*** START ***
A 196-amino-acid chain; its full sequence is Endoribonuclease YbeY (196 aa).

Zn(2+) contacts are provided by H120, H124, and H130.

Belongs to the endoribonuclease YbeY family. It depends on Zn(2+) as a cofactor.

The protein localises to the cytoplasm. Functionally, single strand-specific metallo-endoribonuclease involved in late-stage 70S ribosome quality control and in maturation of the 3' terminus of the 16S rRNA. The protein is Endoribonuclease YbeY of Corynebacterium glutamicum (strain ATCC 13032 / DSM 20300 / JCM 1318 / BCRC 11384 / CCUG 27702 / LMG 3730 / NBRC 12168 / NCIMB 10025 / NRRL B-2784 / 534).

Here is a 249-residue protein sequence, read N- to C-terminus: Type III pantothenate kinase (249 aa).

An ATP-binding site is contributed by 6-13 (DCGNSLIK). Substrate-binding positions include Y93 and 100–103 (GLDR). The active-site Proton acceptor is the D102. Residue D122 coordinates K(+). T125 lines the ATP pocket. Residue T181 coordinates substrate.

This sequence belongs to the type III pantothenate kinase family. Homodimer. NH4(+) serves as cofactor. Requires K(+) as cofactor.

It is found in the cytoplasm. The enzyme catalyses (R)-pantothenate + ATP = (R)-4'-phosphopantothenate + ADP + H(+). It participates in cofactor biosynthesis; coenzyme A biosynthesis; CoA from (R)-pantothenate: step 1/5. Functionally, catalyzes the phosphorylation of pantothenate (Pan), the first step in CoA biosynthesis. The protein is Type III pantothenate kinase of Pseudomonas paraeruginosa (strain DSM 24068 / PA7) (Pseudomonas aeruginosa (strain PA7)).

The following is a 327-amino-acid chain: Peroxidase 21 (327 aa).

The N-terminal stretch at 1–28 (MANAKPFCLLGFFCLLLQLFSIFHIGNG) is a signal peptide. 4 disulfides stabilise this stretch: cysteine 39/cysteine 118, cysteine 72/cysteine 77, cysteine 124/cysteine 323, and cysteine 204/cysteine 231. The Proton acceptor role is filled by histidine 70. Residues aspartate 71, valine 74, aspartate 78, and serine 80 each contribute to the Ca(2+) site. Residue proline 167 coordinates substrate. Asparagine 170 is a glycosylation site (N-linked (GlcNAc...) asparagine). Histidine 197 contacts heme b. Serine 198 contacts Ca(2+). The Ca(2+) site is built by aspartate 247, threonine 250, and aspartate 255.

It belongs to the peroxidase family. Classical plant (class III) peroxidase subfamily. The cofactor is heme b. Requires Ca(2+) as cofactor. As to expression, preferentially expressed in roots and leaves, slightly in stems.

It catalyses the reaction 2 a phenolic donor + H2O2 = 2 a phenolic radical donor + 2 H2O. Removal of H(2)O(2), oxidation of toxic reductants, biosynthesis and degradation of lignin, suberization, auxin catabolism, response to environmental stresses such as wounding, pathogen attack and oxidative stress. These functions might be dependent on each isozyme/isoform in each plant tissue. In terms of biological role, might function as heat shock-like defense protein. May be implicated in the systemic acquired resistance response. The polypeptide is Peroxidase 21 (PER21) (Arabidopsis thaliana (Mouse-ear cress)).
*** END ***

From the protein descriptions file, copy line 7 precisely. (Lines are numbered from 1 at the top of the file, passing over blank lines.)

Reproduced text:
This sequence belongs to the type III pantothenate kinase family. Homodimer. NH4(+) serves as cofactor. Requires K(+) as cofactor.